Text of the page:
8. NathanCH macrumors 65816

    NathanCH

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    #8
    Last I checked Photoshop only uses 1 core. Unless they changed that with CS5
     
  9. nanofrog macrumors G4

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    #9
    As I recall, it uses 2 cores. Not much at any rate, and why a Quad core processor would be sufficient IMO (still another pair of cores for either a second instance, or other applications open at the same time).
     
  10. Sleephartha thread starter macrumors member

    Sleephartha

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    #10
    Most important is that it can handle running filters on large pieces without lag. I am concerned with display life and possible heat issues but if it's going to be an extra $1000 or so for a quad core mac pro with a 27" monitor it feels like it may make more sense to go iMac if it will last a good 3+ years. I've also noted that the quad core pro is always slammed as a poor value so get the impression that the new iMac is a much better value than the quad if I don't care about expansion. If I goto 6 core it sounds like it may be overkill and as much as $1500 more with monitor. My heart craves the safety of the pro (can't lose other than overspending) but my mind seems to say iMac will make more sense. There's a return policy on these things isn't there?
     
  11. nanofrog macrumors G4

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    #11
    Determining your usage is the hard part (besides whatever budget limitations may exist).

    As per a return policy, Yes, it's 14 days. :)
     
  12. goodEYEDsniper macrumors newbie

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    #12
    What would be better? Getting the 6-core MacPro or the base 8-Core that will be available? I thought I had read that the 6-core runs faster but I guess we will have to wait for the benchmarks
     
  13. Sean Dempsey macrumors 68000

    Sean Dempsey

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    #13

    If you're worried about Lag and Speed, the bottom end Mac Pro can easily be upgraded to stomp an i7 iMac.

    I am not comparing $$$, but you sort of sound like you're shopping by price/speed, and not price alone.

    A bottom end 2010 Mac Pro with 12 gigs of ram, an SSD and a Velociraptor will destory an i7. Or buy 4 regular drives and Raid0 them in the drive trays, and get an external for backups. Again, destroys the i7 iMac.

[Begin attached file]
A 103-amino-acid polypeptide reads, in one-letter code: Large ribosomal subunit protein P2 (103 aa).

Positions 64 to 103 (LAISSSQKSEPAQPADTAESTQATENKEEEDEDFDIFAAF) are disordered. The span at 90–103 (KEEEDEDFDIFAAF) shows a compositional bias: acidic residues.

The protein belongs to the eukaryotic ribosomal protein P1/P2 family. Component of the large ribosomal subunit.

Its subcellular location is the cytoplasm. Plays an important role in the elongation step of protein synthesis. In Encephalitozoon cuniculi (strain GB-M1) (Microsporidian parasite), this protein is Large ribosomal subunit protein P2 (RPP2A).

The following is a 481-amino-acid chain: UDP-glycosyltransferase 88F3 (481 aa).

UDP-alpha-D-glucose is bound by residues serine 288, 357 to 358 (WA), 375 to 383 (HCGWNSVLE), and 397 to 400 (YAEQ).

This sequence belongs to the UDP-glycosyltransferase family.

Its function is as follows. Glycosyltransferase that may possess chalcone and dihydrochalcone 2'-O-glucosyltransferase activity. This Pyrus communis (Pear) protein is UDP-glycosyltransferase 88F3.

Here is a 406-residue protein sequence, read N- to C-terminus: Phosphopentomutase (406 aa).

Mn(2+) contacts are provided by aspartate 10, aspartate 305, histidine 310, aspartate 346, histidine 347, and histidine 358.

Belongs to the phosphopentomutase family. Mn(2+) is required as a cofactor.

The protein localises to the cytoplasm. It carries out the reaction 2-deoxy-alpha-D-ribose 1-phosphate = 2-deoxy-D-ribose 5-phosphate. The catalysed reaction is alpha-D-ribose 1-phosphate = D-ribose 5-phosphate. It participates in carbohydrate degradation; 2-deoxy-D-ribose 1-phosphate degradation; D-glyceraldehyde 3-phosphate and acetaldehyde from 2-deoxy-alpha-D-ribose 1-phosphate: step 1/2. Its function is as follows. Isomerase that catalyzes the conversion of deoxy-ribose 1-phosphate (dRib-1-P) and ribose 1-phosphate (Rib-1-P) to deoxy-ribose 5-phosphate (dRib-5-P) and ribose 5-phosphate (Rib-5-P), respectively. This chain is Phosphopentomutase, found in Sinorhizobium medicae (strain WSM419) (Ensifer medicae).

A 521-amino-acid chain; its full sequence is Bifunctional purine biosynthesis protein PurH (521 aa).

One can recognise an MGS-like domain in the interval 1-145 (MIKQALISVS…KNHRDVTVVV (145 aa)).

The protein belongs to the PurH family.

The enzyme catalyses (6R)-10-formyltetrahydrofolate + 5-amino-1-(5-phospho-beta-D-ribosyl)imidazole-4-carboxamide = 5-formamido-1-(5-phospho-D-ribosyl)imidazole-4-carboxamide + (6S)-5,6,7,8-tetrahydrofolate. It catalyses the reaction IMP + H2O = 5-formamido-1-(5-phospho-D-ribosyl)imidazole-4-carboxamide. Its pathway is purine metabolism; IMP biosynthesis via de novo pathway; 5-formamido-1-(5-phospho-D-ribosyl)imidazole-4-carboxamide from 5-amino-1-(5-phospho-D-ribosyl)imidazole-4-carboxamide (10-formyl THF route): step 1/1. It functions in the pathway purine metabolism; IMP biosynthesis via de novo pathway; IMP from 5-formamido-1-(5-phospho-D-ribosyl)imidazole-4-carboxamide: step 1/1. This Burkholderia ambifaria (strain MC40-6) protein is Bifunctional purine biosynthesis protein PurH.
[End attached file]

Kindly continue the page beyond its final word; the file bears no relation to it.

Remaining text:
It's not really a fair comparison, comparing the top end iMac to the bottom end Mac Pro. No one is expected to buy a Mac Pro and not add ram, fast drives, and other options. Hell, they should sell it without ram and drives since we all go to OWC anyways.

    If you aren't saving every last penny, and want "no lag in photoshop" it's Mac Pro.
     
  14. VanneDC macrumors 6502a

    VanneDC

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    #14
    not meaning to thread crap here, but if your /that/ interested in photoshop work, mate, id be more than likely investing in a proper display, rather than go balls out on a box with 4-8 cores.

    That said, even the last gen of mac pro's /WILL/ serve you well, (and you will save as the new gen Mac pros come down the line) then spend the saving on a proper screen.
     
  15. SnowLeopard2008 macrumors 604

    SnowLeopard2008

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    #15
    iMacs are a simple solution. You buy it and it comes with everything you could possibly need. Screen (IPS), keyboard, mouse, speakers, webcam, etc. For a consumer. That word is the key point. Normal consumers don't need ECC memory, multiple cores (I mean more than 4), multiple graphics cards, etc.

    Mac Pros are workstations. They are built to be running at 100% CPU load 24/7/365. They are stable and offer raw power and last longer than any other Mac available. Mac Pros are just function. No form. Unlike the notebooks and iMacs which have gotten multiple re-designs, the Mac Pro has had largely the same design for 5+ years. But it costs much more than an iMac.
     
  16. CaoCao macrumors 6502a

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    #16
    remember you can get four 2.5" drives in the second 5.25" space
     
  17. Sleephartha thread starter macrumors member

    Sleephartha

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    #17